Thank you very much, Melinda, and thank you everybody for being here and talking about something that is very personal to me, and I believe, that is very important to you. I’ll tell you something about my growing up in the urban slums of Korogocho in Nairobi. And looking at the slum, it’s an overcrowded community, a very, very poor community. But for me, this is home. I call it home because that is the home that I know.
And growing up in Korogocho for many women and children is very difficult. There is a lot of poverty. Food was a problem in my family. Housing was a problem. We were seven children, but our mother tried very hard to feed us and to educate us. And all along, when things became very hard and we could not have food, the church was there for me. And the church and the bishop in the church, Kitonga, always helped out with food, with education, gave me school fees, and encouraged me to continue with education. And my mother was a role model for me. She told me, “You know, Jane, you can do anything. You can become what you want to become. All you need to do is to study very hard and to wait. Do not get children as early as I did. Because that destroyed my life.” And I listened to them. And I made a decision. Because of what they told me, I made a decision. And the decision I made was that I was going to go to college, and I was going to wait before I get my first child until I complete my education.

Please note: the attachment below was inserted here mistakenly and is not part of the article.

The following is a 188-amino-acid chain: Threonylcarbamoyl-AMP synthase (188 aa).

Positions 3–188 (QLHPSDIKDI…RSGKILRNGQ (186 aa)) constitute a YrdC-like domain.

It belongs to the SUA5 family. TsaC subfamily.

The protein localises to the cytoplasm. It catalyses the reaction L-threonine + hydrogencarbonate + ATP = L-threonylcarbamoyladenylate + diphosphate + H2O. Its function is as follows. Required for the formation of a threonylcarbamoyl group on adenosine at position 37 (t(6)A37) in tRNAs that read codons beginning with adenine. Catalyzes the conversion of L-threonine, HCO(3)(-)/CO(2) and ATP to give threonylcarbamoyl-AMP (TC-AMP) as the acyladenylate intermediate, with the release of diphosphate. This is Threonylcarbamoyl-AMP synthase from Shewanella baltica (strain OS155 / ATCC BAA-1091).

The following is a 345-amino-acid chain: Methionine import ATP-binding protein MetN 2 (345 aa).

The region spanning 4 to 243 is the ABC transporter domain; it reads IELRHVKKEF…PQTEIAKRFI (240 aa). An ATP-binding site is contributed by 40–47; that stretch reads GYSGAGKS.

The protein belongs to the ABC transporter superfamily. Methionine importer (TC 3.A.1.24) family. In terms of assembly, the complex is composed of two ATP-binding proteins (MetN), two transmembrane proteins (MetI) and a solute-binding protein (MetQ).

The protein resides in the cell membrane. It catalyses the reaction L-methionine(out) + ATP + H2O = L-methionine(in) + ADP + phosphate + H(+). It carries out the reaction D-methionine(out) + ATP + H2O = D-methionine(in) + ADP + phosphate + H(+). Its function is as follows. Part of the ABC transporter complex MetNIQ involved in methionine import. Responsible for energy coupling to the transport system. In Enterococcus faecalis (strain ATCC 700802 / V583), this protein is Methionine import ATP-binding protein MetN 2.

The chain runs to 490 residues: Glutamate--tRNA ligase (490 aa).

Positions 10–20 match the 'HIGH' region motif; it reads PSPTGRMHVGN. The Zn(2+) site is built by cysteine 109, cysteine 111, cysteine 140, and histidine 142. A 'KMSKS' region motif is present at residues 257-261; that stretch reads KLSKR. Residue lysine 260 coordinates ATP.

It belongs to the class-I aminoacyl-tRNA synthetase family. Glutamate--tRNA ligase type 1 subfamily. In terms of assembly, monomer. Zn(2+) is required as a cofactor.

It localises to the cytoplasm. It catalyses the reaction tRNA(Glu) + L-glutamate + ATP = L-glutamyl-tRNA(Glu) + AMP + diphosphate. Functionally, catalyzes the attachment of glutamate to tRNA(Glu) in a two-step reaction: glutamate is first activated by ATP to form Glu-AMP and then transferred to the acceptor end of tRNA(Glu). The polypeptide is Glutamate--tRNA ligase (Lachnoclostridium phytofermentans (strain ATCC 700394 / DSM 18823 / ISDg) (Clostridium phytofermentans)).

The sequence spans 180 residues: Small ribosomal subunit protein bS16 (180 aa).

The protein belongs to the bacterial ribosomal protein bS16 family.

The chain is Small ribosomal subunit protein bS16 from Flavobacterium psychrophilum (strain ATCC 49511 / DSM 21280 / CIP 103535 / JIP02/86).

And this I did. On both ends I was successful. I waited, and at twenty-nine years of age, that is when I first got my child. And today I have three lovely children, just like Melinda has, and they are a joy to me. But… my son once asked me, “What do you do every day? Where do you go to work?” And I told him, “I work for Jhpiego,” a good organization that has helped me to go back to the community where I grew, to encourage girls, to encourage women in issues of health. But most of all, these are girls who are my friends. They confide in me. They trust me. And they also want to have children and space them like I do and educate them just like I’m educated. And I tell them that it’s possible. They can dream. They they can have big dreams, just like I did. And all that they need to do is to be very careful, to wait until they are ready to have their first pregnancy, not to run into pregnancy because it impacts their life.
And because somebody told me about family planning very early, I was able to take it up and to be able to space my children and even delay my first pregnancy. And that’s the reason I am here. If it wasn’t for family planning, I believe I would be like any other child in Korogocho. So women in Korogocho have said it very loudly and clearly. They want family planning services. And I believe that today in this room, you can make a difference for the women living in settlements and in Africa to have access to family planning services. So thank you so much. I believe that you’ll make a good decision for these women, and more women will have access to family planning.